The two burning questions going into the reveal were Xbox One's policy towards used game and if the console would require a constant internet connection. Unfortunately, details on each have been sketchy a best and confusing at worst. Conflicting reports have surfaced in the last week, with rumors such as a used game fee.
What we know for sure is that Xbox One games will require a mandatory installation to the hard drive. After that, the disc is more or less useless. As far as used games though, Microsoft as somewhat denied the used game fee, instead stating, rather ambiguously, that games will require authentication checks. An encryption code on the disc are installed to the machine. When the game is sold or installed on another system, the game is deauthenticated from the original console until it's reinstalled and, thus, authenticated.
From what I understand, If you want to play a friend's game on your console, you'll have to sign in under their profile to access their game. That's certainly a more favorable route than paying a fee, but keep in mind that all of this remains up in the air and nothing is concrete yet.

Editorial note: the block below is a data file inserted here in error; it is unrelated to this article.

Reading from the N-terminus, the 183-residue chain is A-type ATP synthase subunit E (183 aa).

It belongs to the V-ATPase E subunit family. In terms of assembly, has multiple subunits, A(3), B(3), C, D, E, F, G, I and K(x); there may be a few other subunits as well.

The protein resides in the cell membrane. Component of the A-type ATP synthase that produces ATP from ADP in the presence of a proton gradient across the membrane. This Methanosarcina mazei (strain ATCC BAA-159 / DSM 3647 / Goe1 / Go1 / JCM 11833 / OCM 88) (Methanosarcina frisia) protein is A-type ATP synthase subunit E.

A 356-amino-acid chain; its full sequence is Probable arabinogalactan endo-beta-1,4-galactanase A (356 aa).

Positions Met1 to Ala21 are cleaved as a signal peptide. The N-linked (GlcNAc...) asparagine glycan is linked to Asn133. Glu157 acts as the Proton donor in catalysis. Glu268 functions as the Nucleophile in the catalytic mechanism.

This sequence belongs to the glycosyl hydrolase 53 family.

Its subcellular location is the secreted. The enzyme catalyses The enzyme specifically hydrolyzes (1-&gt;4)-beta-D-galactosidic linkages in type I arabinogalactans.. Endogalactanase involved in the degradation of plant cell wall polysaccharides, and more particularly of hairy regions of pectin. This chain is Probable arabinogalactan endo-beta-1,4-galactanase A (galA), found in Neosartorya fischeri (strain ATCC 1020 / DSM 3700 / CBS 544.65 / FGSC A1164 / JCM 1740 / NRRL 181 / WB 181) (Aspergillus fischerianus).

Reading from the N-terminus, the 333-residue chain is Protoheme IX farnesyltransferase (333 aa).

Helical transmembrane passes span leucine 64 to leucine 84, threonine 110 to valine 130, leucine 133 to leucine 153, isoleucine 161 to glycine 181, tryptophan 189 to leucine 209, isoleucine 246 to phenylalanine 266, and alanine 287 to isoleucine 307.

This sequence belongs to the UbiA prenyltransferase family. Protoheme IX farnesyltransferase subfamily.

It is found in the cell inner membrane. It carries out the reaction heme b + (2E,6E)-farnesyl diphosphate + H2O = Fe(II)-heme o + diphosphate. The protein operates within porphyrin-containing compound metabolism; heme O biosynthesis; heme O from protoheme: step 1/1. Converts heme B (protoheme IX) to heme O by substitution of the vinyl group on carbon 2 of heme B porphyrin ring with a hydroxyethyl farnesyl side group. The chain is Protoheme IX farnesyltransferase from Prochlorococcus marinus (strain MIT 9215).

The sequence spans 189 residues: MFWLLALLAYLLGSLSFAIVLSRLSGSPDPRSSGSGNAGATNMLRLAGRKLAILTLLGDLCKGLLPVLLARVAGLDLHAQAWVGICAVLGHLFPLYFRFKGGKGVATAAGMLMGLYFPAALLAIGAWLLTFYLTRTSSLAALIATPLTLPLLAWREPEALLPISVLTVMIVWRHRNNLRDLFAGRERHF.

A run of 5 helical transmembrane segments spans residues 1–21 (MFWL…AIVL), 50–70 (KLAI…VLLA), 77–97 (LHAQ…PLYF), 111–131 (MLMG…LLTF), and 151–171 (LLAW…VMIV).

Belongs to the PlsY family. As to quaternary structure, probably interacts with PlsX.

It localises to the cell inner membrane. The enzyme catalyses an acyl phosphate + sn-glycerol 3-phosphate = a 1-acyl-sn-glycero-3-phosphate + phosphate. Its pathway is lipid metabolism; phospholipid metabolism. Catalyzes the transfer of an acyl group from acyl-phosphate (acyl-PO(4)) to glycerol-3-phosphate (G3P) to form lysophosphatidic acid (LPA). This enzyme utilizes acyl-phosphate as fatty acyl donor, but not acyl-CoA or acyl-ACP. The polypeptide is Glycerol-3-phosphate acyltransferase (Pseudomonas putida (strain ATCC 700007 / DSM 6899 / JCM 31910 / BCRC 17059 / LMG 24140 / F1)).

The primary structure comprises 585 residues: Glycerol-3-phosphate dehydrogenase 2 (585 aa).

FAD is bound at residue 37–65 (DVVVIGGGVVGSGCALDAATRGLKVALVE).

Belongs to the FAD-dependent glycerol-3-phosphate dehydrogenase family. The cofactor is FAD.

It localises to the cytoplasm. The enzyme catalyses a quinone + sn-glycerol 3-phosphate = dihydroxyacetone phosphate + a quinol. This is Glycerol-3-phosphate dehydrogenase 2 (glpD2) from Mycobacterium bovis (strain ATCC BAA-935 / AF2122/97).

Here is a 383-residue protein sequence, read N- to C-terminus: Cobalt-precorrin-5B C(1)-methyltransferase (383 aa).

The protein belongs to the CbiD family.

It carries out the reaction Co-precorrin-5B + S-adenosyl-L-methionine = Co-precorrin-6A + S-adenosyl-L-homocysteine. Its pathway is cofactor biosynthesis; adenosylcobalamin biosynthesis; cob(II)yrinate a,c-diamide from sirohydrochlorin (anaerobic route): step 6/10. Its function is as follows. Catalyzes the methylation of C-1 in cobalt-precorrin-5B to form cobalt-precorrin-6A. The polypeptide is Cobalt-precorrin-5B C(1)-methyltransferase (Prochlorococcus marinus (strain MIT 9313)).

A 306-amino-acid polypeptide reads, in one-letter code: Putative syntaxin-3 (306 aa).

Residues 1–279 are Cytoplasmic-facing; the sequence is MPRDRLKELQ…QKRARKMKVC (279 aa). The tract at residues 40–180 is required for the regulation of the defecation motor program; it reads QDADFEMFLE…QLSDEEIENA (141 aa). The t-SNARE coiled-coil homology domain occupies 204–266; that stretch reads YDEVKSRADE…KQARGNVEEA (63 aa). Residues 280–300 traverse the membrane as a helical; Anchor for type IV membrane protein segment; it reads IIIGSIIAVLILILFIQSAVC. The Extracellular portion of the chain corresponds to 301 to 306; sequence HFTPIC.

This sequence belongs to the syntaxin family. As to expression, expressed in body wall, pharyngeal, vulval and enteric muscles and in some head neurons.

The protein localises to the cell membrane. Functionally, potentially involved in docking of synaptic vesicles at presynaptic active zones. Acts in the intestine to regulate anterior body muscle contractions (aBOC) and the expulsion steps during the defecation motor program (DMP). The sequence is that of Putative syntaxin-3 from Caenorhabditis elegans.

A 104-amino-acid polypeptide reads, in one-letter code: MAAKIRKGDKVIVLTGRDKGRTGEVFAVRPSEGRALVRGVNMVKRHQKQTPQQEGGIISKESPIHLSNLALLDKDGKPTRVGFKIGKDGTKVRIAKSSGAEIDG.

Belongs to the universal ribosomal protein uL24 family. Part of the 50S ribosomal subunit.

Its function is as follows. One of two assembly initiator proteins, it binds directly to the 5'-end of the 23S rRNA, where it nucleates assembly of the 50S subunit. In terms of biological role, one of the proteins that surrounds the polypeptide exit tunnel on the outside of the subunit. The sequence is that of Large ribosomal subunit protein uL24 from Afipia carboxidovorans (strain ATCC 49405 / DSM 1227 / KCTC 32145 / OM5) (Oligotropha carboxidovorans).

Information on Xbox One's connection needs has been similarly vague. The general consensus is that the machine isn't always online per say, but will need a connection check-in at regular intervals (word is, every 24 hours). Xbox One has incorporated full-on cloud computing, meaning developers can harness the power of the cloud to develop games. This could potentially allow devs to create massive, persistent worlds in the vein of MMOs. In that sense, the system would require an constant internet connection to play such games. The fact that Microsoft insists that developers take advantage of that power is telling. Save data will be uploaded to the cloud automatically; there's no word on if users can save to the hard drive as well.
Xbox One is certainly impressive, but the lack of confirmation on rumored features makes it difficult to decide the system's value right now. E3 should be the platform Microsoft uses to get everything out in the open and provide a clearer portrait of just what Xbox One will entail. Until then, Xbox One looks like a pretty cool system that, unfortunately, has a lot more questions surrounding it than anything. But E3 is right around the corner, so full judgments shouldn't be made until then.